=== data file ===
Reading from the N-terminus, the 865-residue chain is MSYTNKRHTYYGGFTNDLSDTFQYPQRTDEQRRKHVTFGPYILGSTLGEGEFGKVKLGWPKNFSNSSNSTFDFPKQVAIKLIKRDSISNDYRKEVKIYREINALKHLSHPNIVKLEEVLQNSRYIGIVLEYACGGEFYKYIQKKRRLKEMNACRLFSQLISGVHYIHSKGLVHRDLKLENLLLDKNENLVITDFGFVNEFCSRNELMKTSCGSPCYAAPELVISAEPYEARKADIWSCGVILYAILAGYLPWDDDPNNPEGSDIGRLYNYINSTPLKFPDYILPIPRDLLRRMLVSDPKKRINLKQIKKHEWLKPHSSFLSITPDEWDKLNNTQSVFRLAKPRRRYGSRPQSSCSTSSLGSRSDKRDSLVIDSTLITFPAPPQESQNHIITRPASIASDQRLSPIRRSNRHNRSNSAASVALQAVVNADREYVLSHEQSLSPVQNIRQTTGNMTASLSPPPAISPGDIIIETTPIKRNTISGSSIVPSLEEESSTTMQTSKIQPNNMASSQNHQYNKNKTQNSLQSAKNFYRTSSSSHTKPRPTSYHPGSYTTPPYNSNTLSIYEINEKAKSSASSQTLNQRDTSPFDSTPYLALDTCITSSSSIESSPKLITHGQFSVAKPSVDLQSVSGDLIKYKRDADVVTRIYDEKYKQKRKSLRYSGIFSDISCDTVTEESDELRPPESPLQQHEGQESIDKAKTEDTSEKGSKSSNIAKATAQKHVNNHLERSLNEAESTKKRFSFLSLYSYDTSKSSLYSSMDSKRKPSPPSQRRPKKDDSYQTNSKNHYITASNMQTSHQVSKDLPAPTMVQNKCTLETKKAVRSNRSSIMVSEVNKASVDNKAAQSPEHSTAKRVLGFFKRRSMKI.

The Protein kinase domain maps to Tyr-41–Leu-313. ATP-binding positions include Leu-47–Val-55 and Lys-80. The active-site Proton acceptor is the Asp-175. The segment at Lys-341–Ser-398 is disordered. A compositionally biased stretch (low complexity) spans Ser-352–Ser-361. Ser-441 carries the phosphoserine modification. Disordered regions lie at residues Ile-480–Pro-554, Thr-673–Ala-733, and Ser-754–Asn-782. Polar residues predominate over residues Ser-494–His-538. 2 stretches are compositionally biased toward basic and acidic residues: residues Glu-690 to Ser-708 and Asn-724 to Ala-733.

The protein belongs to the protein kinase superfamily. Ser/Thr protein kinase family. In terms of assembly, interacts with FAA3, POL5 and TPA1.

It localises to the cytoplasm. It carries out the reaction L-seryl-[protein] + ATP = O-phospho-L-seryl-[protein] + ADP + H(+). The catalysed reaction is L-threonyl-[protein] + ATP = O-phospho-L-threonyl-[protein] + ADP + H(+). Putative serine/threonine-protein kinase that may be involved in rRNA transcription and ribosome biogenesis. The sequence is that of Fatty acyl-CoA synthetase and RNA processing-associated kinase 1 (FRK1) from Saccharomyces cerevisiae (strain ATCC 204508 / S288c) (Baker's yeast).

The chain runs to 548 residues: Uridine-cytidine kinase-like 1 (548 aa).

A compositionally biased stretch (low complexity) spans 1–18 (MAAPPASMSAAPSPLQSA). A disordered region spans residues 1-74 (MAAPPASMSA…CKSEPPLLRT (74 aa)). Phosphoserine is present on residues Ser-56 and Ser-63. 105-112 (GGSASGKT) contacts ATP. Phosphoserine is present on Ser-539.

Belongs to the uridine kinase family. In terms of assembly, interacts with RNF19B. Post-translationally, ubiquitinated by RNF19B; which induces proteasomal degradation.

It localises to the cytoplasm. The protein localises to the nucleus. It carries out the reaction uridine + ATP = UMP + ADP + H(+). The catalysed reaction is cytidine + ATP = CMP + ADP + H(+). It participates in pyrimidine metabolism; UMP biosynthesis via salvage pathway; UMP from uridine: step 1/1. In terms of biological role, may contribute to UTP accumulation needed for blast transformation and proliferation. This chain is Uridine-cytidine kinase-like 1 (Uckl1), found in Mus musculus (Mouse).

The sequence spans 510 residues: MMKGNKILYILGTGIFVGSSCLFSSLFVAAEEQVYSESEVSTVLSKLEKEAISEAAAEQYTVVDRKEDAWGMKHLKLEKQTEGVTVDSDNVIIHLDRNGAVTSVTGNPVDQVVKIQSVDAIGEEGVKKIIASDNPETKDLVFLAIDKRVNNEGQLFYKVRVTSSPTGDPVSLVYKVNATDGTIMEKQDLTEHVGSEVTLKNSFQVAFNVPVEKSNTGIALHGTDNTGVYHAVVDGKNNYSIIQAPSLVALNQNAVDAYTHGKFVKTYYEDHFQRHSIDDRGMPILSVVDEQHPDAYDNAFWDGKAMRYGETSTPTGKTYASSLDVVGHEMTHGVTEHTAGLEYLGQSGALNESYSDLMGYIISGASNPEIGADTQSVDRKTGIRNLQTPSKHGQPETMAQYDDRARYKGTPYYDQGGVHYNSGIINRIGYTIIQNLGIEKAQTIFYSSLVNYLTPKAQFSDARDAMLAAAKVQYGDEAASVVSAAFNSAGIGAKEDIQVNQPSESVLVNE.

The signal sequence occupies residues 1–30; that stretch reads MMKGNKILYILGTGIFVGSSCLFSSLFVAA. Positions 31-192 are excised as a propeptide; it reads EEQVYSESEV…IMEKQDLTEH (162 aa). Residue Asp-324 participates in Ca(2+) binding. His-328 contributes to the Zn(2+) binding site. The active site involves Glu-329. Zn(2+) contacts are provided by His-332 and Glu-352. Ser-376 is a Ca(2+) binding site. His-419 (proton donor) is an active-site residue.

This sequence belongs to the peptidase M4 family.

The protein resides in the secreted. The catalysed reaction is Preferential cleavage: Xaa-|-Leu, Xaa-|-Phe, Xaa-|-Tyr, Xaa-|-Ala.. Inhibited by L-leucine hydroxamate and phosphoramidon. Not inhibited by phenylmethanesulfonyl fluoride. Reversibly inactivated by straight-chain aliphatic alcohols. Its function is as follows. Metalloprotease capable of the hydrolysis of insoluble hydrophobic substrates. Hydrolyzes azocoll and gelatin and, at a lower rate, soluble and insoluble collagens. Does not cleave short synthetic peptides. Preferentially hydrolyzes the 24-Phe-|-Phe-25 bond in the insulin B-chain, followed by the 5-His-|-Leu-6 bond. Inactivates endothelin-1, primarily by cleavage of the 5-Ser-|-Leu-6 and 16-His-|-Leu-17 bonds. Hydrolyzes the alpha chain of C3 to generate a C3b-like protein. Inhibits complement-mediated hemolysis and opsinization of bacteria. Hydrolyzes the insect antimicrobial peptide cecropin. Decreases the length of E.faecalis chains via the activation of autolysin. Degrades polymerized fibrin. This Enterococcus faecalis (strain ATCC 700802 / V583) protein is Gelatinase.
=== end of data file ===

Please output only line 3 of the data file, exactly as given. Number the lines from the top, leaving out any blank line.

The protein belongs to the protein kinase superfamily. Ser/Thr protein kinase family. In terms of assembly, interacts with FAA3, POL5 and TPA1.